Monday, March 11, 2013

No. 290

Those of you who are naval enthusiasts have already recognized the meaning of No. 290. John Laird, Son and Company’s 290th vessel became better known as the CSS Alabama, the famed Confederate commerce raider. The most recent issue of The Civil War Monitor features “13 Minutes,” a fine article about the clash between the CSS Alabama and the USS Hatteras. Co-authored by Andrew W. Hall and Edward T. Cotham, Jr., the well-illustrated article details the fight and explains the significance of this brief sea battle that took place just thirty miles from Galveston, Texas. An article sidebar also discusses the discovery of the wreck of the USS Hatteras.

After reading the article, I pulled out my abridged copy of Memoirs Of Service Afloat During The War Between The States by Admiral Raphael Semmes, the commander of the CSS Alabama. Here is a portion of his description of the Hatteras-Alabama fight:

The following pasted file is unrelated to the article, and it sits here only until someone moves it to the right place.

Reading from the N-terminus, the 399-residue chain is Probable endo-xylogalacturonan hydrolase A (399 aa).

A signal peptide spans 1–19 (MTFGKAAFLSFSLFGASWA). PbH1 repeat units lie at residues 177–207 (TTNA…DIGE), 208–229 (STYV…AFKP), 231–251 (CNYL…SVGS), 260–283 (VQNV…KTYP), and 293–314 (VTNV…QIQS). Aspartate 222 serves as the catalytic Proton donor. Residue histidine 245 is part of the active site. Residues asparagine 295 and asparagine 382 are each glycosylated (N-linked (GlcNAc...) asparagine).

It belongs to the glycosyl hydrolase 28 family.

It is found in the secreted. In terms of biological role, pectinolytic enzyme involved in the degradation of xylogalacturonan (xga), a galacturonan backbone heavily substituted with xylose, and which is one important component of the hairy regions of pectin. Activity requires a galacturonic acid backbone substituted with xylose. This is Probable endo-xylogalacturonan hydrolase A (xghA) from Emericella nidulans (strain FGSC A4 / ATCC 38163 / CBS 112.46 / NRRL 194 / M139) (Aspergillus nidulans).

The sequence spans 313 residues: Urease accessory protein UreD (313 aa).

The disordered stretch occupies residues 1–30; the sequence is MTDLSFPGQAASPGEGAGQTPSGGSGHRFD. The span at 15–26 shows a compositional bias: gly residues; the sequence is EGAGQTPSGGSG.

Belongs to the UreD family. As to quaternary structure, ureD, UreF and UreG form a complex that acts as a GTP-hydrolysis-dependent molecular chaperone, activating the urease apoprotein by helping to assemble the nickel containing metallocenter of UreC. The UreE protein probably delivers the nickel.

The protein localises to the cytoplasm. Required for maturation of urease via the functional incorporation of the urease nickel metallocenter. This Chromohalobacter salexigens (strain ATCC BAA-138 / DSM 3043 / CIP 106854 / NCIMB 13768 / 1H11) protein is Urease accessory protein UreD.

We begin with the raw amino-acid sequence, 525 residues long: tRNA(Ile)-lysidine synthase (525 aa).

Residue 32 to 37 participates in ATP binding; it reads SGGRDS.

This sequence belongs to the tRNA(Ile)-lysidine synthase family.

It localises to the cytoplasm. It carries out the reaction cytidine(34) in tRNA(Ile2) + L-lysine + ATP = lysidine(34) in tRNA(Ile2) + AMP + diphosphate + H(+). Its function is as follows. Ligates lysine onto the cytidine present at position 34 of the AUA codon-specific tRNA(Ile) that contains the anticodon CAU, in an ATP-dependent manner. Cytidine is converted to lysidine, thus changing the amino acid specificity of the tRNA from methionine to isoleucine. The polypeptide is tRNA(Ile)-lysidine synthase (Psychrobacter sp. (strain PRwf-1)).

“The night was clear. There was no moon, but sufficient starlight to enable the two ships to see each other quite distinctly at the distance of half a mile or more, and a state of the atmosphere highly favorable to the conduct of sound. The wind besides, was blowing the direction of the enemy’s fleet. As a matter of course, our guns awakened the echoes of the coast, far and near, announcing very distinctly to the Federal Admiral—Bell, a Southern man who had gone over to the enemy—that the ship which he had sent out to chase the strange sail had a fight on her hands…Our broadside was returned instantly; the enemy, like ourselves, having been on his guard with his men standing at their guns. The two ships, when the action commenced, had swerved in such a way that they were now heading in the same direction—the Alabama fighting her starboard-broadside, and her antagonist her port-broadside. Each ship, as she delivered her broadside, put herself under steam, and the action became a running fight in parallel lines, or nearly so, the ships now nearing and now separating a little from each other. My men handled their pieces with great spirit and commendable coolness, and the action was sharp and exciting while it lasted; which, however, was not very long, for in just thirteen minutes after firing the first gun, the enemy hoisted a light and fired an off-gun as a signal that he had been beaten….When the captain of the beaten ship came on board to surrender his sword to me, I learned that I had been engaged with the United States steamer Hatteras, Captain Blake…” The Hatteras sank and the next day “one of the [enemy] steamers was returning to her anchorage off Galveston…[and] fell in with the sunken Hatteras, the tops of whose royal masts were just above water, and from the main of which, the pennant—the night pennant, for the action was fought at night…was observed to be flying.”

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